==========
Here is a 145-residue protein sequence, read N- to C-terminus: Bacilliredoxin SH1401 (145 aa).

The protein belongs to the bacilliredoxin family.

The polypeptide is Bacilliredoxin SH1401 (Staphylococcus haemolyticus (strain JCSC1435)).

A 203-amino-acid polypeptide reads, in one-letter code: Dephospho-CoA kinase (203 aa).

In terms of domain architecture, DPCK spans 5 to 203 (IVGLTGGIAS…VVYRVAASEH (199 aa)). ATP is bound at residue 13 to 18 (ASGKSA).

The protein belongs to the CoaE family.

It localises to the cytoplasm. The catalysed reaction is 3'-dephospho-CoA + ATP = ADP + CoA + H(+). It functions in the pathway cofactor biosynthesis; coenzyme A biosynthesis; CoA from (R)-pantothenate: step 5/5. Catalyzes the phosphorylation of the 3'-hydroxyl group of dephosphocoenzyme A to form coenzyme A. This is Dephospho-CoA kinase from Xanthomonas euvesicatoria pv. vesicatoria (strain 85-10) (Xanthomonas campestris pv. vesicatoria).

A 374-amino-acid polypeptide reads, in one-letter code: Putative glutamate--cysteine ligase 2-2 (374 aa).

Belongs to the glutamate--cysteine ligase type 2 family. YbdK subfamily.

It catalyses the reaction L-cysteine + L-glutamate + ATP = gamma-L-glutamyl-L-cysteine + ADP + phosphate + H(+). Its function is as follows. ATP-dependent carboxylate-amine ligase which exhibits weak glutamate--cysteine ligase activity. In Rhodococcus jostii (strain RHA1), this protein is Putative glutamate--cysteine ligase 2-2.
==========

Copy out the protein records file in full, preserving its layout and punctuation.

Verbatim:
Here is a 145-residue protein sequence, read N- to C-terminus: Bacilliredoxin SH1401 (145 aa).

The protein belongs to the bacilliredoxin family.

The polypeptide is Bacilliredoxin SH1401 (Staphylococcus haemolyticus (strain JCSC1435)).

A 203-amino-acid polypeptide reads, in one-letter code: Dephospho-CoA kinase (203 aa).

In terms of domain architecture, DPCK spans 5 to 203 (IVGLTGGIAS…VVYRVAASEH (199 aa)). ATP is bound at residue 13 to 18 (ASGKSA).

The protein belongs to the CoaE family.

It localises to the cytoplasm. The catalysed reaction is 3'-dephospho-CoA + ATP = ADP + CoA + H(+). It functions in the pathway cofactor biosynthesis; coenzyme A biosynthesis; CoA from (R)-pantothenate: step 5/5. Catalyzes the phosphorylation of the 3'-hydroxyl group of dephosphocoenzyme A to form coenzyme A. This is Dephospho-CoA kinase from Xanthomonas euvesicatoria pv. vesicatoria (strain 85-10) (Xanthomonas campestris pv. vesicatoria).

A 374-amino-acid polypeptide reads, in one-letter code: Putative glutamate--cysteine ligase 2-2 (374 aa).

Belongs to the glutamate--cysteine ligase type 2 family. YbdK subfamily.

It catalyses the reaction L-cysteine + L-glutamate + ATP = gamma-L-glutamyl-L-cysteine + ADP + phosphate + H(+). Its function is as follows. ATP-dependent carboxylate-amine ligase which exhibits weak glutamate--cysteine ligase activity. In Rhodococcus jostii (strain RHA1), this protein is Putative glutamate--cysteine ligase 2-2.